“We really just want to do our part in supporting our community and making Hudson County an inclusive place to raise our daughter,” Alyza said.

See more: Six26: Jersey City’s All-Inclusive Bar + Lounge

Atlas Public House {130 Newark Avenue, Jersey City}

Atlas Public House Jersey City LGBTQ+ Supporter

Atlas Public House is an American-style restaurant in downtown Jersey City. It serves dinner and drinks, and also hosts private events. It hosts nights filled with music, poetry, and art empowering women, including jazz nights for LGBTQ+ women. Atlas Public House also hosts events for LGBTQ+ organizations, such as meet-ups for the New Jersey LGBT Chamber of Commerce.

Nimbus Dance Works {165 Newark Avenue, Jersey City}

Nimbus Dance Works Jersey City LGBTQ+ Supporter

Nimbus Dance Works is a dance company in Jersey City. It has live performances, a competitive school, and a touring group. Since it opened, Nimbus has been at the intersection of high-level dance, community engagement, and diverse audiences. The dance company performs work that comments on social and political issues, such as the Lynchtown, Memo, and Bloodlines.

The programming also includes work on LGBTQ+  topics and themes. Nimbus has been involved in annual Hudson County pride festivities, featuring its “Offline Pride” event. In 2019, Nimbus hosted a vogue ball, an event in LGBTQ+ subculture in which people “walk” in different categories for trophies, prizes, and respect.

“Nimbus Dance bridges the gap between world-class performances and community engagement by presenting work that challenges, speaks to, and elevates the core beliefs of its diverse audience,” according to the Nimbus website.

Pint {34 Way Street, Jersey City}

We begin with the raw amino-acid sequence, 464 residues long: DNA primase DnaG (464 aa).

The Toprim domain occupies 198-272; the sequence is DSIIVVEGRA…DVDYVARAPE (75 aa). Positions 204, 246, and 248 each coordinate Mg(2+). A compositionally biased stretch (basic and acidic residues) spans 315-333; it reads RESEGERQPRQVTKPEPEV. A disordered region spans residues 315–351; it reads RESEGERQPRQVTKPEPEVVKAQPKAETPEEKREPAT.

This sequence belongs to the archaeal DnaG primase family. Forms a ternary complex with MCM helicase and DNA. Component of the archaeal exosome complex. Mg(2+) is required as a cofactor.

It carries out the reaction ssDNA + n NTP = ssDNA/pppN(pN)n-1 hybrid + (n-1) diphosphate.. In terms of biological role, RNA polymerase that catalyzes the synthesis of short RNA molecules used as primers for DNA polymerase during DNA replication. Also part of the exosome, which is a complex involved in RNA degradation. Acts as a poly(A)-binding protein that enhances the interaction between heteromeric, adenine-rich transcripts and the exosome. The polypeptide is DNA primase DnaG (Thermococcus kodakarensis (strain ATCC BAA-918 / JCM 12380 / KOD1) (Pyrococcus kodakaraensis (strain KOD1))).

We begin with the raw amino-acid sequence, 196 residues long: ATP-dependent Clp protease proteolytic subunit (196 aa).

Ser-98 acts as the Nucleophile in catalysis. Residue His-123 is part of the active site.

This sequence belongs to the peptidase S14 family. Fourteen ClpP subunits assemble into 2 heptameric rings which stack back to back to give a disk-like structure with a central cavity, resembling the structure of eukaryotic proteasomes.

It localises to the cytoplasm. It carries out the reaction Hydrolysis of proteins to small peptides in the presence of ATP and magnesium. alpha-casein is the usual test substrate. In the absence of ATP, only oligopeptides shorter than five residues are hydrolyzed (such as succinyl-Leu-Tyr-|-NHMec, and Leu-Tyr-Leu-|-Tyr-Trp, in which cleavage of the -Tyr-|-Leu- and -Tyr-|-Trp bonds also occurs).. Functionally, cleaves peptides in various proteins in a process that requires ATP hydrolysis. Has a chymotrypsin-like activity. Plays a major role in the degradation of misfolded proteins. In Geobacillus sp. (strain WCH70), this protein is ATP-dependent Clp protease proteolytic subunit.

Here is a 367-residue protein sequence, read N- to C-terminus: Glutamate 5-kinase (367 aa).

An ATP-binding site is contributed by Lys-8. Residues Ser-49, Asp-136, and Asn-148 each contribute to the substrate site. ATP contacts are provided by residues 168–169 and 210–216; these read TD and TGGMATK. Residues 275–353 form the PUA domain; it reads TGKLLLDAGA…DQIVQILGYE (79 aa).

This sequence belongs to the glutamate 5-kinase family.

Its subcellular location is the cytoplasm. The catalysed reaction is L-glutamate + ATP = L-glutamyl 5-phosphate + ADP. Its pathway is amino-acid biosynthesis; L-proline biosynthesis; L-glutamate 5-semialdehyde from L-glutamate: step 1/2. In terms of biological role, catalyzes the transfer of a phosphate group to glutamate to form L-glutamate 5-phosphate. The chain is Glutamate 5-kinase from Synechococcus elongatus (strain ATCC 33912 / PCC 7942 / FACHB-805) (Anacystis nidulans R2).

Pint is a gay bar in downtown Jersey City. Established in 1911, Pint serves drinks, has a jukebox that anyone can control, and is a proud supporters of the LGBTQ+ community. TimeOut magazine calls it, “the warmest gay-bar atmosphere in the tristate area.”

Tea NJ {262 Newark Avenue, Jersey City}

tea nj lgbtq+ supporter

Tea NJ is a tea shop that offers bubble tea, almond chai, ginger soy lattes, matcha lattes, and soy lavender lattes, among much more. They are vegan and vegetarian friendly. However, Tea NJ’s connection to the LGBTQ+ community is Elizabeth Schedl, aka chief operating officer of Hudson Pride, a local LGBTQ+ organization right here in Hudson County.

Anchor Therapy {223 Bloomfield Street, Hoboken}

Hoboken Anchor Therapy interior

Anchor Therapy is a mental health therapy practice in downtown Hoboken that specializes LGBTQ+ care. Currently offering telehealth appointments, Anchor Therapy is also running a LGBTQ+ summer teen group with plans to continue that into the fall. They offer assistance to LGBTQ+ clients of all ages.

Know of an LGBTQ+ supportive business to include? We know there are more, these just stuck out to us.

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Written by:

Matthew Cunningham covers local stories on LGBTQ life, city council, local business, inequality, and science. Born in Arkansas, Matthew is a student at Stevens Institute of Technology and a proud gay Hoboken resident. When he isn't dashing to a zoning board meeting or interviewing lawmakers, he enjoys exploring restaurants on Washington Street, scootering on Frank Sinatra Drive, and getting a taste of the big city life.